Saturday, October 20, 2012

The Baby Experiment - Anne Dublin

Title: The Baby Experiment
Author: Anne Dublin
Publisher: Dundurn, 2012 (Paperback)
Length: 152 pages
Genre: Young Adult; Historical Fiction
Started: October 18, 2012
Finished: October 19, 2012

From the back cover:

Johanna is a fourteen-year-old girl who lives in Hamburg, Germany, in the early 18th century. She feels stifled by the daily drudgery of her life and dreams of seeing what lies outside the confines of the Jewish quarter. Johanna lies about her identity and gets a job as a caregiver at an orphanage. But when the babies start dying, she discovers that there's a secret experiment taking place.

Determined to escape, Johanna kidnaps one of the babies and sets off for Amsterdam. She faces many dangers on her journey, including plague, bandits, and storms. Johanna has courage and determination, but will it be enough to save the baby and reach her destination? Will she finally find a place where she can be free?

My historical fiction reading has been rather lacking lately, so when I came across this at the library I decided to give it a go.

The plot of The Baby Experiment includes several issues which makes for an interesting story. Johanna belongs to the Jewish community in Hamburg in the early 1700s, which means her family endures horrible anti-Semitism on a daily basis and their life is severely restricted compared to the non-Jewish community. Her area has also dealt with plague outbreaks, which killed Johanna's brother, sister, and grandfather. The orphanage where Johanna ends up working was set up solely as a social experiment regarding language where the caregivers are not allowed to speak to the babies. The lack of interaction means the babies experience failure to thrive and start dying, prompting Johanna to run away with one of the babies in her care.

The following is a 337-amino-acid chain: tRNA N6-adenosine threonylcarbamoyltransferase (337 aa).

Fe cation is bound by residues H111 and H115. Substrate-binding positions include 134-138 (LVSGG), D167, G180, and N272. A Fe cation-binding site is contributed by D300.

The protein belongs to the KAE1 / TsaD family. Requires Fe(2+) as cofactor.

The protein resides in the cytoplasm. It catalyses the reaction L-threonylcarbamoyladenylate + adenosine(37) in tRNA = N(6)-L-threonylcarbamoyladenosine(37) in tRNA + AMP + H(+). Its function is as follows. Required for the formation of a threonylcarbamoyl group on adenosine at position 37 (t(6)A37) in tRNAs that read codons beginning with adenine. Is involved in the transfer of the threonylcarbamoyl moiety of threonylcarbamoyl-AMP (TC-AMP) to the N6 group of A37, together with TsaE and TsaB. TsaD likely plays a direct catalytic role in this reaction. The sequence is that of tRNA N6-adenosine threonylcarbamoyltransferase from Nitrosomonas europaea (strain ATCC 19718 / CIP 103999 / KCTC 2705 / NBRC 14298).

The themes in the book are wonderful, but overall I felt like it was too short and could've benefitted from being longer and elaborated on things a bit more. I would've liked to have seen more about Johanna's life before the orphanage and the anti-Semitic measures they had to endure, those kinds of scenes make for great classroom discussion. Usually I hate 'journey narratives' because I find them boring, but the section on Johanna's journey from Hamburg to Amsterdam felt rushed and a little too convenient.

Wonderful premise with a great wealth of historical themes, but not executed as well as it could have been.

Thoughts on the cover:
I like the pink on black colour scheme and the old-fashioned etching-like illustration is a nice touch as well.

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